– In the Light Type section, you can choose between a spotlight, directional, or omni type from the pop-up menu and specify its intensity and focus by using the sliders. You can change the color of the light by clicking the color box (white by default) and then selecting a color in the Color Picker dialog box.
– In the Properties section, you can modify the quality (how the light reflects off surfaces), the exposure, and the ambience (whether the light source is diffused by ambient light and to what extent). As with Light Type, you can modify the color by clicking the color box and then choosing a color in the Color Picker dialog box.
– In the Texture Channel section, you can elect to apply a surface texture by selecting a channel and vary the depth and height by using the Height slider.
– To the left is a small proxy window for previewing and, below that, a button for adding new lights and the Trash icon for deleting lights by dragging them onto it (you can’t select a light and click to delete; that method for deleting isn’t available).
FIGURE 18-3: The Lighting Effects dialog box. Left. Original image. Right. The image copied into a new alpha channel and then selected from the Texture Channel pop-up menu in the Lighting Effects dialog box.
Bear the following pointers in mind when you work in the dialog box:
– To add a new light source, click the light bulb icon and then drag it into the preview window, or press Alt (Windows), Opt (Mac OS), click an existing light, and then drag to make a copy.
– To delete a light, click it and then press Backspace (Windows), Del (Mac OS), or drag it onto the Trash icon.
– You can reposition a light source by clicking the point in the center of the beam and then dragging to a new position.
– To widen, narrow, or rotate a beam, click the square gray handles on the side and then drag outwards or inwards.
– To jump from one light source to another, press Alt+Tab (Windows), Opt+Tab (Mac OS).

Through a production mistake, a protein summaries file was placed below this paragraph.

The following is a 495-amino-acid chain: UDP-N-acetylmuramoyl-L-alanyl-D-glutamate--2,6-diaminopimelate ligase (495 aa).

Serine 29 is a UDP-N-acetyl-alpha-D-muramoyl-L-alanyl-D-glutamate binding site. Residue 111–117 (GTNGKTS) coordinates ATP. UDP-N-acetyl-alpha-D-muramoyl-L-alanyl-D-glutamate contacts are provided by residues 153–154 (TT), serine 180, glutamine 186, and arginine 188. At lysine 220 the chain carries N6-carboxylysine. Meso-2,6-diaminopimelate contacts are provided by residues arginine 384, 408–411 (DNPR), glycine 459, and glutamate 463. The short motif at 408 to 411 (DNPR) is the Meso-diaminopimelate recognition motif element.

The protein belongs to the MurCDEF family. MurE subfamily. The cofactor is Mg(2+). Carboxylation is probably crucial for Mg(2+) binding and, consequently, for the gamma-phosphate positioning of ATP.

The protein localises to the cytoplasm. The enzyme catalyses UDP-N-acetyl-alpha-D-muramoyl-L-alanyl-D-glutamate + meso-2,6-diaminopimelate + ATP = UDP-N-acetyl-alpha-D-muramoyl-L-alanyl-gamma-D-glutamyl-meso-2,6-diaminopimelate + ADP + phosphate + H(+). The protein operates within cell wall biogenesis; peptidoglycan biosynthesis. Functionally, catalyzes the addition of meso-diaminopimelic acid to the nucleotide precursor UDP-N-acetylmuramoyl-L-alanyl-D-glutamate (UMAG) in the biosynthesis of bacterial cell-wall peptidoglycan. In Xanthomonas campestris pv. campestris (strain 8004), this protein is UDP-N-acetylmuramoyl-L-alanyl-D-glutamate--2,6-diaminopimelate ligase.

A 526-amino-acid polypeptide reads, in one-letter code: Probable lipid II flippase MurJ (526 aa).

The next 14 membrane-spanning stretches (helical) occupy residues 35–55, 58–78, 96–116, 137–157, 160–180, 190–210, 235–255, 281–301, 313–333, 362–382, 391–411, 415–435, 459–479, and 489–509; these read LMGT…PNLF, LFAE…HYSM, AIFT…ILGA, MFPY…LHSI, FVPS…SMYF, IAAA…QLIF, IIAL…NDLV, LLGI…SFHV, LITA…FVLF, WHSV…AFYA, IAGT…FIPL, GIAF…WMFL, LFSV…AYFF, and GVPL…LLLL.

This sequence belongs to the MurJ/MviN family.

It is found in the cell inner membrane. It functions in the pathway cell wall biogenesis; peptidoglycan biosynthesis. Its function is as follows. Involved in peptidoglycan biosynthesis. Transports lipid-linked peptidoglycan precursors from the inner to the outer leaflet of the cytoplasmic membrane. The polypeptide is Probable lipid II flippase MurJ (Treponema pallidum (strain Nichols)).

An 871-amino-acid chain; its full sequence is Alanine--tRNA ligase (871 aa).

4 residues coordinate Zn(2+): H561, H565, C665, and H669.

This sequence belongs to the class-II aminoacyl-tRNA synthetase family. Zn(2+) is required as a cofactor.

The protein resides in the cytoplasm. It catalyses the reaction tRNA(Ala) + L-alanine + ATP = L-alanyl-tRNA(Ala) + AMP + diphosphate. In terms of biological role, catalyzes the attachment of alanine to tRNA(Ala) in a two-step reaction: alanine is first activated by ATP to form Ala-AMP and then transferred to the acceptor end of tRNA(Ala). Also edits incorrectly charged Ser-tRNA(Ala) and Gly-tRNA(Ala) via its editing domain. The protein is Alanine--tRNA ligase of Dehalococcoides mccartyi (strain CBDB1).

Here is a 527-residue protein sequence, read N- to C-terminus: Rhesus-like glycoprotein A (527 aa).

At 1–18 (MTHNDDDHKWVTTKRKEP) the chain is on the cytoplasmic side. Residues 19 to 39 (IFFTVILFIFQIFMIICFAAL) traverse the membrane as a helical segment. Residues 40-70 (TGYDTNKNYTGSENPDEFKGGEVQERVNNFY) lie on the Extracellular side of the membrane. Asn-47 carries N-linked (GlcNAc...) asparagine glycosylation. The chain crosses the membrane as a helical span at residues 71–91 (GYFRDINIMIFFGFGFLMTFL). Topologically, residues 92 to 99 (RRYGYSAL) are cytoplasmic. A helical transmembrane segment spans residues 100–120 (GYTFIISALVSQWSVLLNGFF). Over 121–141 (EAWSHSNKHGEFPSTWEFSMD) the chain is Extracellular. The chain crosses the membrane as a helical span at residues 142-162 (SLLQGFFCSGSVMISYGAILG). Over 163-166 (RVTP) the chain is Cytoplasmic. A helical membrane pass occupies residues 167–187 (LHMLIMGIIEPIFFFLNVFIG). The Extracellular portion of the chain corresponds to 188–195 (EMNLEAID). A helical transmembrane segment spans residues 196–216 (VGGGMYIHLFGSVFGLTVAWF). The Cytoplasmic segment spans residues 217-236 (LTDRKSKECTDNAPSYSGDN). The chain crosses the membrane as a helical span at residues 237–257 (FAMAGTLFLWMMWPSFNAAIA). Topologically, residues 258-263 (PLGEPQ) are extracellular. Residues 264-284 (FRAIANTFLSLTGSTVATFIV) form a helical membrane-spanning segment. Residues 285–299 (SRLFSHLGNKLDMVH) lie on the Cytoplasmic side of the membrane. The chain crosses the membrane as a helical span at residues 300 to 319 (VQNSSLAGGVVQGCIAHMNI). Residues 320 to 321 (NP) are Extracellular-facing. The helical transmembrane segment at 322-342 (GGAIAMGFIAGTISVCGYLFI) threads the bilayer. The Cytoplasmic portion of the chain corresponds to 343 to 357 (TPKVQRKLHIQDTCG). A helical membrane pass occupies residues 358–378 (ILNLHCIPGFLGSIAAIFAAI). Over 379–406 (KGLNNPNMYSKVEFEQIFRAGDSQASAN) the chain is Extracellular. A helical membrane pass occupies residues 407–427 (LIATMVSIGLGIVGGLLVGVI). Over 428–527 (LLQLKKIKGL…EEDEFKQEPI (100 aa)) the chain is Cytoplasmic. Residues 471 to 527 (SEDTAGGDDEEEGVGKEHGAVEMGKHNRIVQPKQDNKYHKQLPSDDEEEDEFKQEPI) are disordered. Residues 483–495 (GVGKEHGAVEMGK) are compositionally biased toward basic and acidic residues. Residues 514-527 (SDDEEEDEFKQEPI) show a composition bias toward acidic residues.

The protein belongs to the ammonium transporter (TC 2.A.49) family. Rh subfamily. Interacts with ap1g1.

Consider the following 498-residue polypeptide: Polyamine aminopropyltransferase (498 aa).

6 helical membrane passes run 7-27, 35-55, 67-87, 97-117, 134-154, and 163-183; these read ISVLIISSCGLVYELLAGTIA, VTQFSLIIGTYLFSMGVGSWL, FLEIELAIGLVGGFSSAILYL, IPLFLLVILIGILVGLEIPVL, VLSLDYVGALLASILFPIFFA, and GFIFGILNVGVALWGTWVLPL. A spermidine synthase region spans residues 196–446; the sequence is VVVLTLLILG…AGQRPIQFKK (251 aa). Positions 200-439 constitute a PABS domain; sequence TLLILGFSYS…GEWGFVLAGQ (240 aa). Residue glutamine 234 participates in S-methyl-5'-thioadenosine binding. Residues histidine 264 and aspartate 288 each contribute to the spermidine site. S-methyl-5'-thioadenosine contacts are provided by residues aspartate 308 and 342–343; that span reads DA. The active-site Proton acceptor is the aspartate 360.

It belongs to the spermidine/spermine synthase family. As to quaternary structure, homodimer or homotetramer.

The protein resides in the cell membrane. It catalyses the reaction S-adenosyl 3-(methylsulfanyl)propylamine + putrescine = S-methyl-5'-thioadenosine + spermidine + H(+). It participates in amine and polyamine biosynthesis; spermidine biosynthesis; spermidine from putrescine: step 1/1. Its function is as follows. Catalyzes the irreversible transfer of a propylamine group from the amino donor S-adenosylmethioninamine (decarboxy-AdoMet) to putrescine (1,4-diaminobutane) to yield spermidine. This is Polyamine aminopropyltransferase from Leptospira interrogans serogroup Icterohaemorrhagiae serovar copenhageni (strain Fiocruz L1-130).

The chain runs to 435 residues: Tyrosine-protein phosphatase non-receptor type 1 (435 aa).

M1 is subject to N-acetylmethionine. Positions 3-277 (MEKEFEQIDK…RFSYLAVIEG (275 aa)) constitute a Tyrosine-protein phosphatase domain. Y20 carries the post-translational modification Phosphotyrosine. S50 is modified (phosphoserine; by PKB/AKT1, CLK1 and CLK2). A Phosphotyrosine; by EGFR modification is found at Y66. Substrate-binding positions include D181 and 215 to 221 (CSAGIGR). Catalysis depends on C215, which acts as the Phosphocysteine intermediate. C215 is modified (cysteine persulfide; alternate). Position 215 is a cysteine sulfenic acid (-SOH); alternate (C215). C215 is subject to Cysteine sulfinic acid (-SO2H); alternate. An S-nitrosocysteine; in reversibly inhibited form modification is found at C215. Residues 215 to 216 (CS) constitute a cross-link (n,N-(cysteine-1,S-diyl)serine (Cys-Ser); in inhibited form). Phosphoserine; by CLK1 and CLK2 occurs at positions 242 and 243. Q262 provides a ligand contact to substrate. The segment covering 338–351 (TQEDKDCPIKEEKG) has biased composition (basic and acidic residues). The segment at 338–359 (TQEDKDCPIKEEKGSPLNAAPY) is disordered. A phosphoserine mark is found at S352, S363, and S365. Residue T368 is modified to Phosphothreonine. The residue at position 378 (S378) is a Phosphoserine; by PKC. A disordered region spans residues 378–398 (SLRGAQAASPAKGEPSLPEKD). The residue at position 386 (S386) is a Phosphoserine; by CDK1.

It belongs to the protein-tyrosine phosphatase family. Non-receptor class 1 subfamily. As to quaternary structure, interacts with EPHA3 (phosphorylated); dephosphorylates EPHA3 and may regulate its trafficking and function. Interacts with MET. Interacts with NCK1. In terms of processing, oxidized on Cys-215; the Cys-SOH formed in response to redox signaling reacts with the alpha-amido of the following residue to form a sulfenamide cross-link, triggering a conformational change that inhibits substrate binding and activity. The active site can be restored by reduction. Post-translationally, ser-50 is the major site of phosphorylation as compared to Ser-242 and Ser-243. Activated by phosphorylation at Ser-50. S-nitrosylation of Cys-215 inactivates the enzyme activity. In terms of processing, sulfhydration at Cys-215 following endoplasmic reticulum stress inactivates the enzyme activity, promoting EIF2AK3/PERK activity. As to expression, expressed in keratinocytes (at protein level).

The Smart Way to Find Edges
If you use the Find Edges filter to create selection edges for sharpening images or for creating watercolors, you may want to investigate the possibilities of Smart Blur. Contrary to what the name may imply, the Smart Blur filter can be used to find the edges and can sometimes produce better results than the Find Edges filter (it also contains options whereas Find Edges is a takeit- or-leave-it filter).
To find the edges in an image, open the filter dialog box (Filter>Blur>Smart Blur), click the Mode pop-up menu and choose Edge Only, or Overlay Edge, and then select a Quality level from the pop-up above it. As the names imply, choosing Edge Only creates edges and replaces the image detail with black, which can be knocked out quite easily by changing the blend mode to screen or by using the Blend If sliders in Blending Options; if you want to play with the edges, you may wish to work on a duped layer. Choosing Overlay Edge superimposes the edges on the image (Figure 18-4).
FIGURE 18-4: In this example, the image layer was duped, the Smart Blur filter applied (Radius 3.0; Threshold 25.0; Quality: High; Mode: Edge Only). Next, the Rough Pastels filter was applied and the layer blend mode set to Darken. The image layer was duped and positioned at the top of the stack, its opacity reduced to 12% and Blend mode set to Hard Light.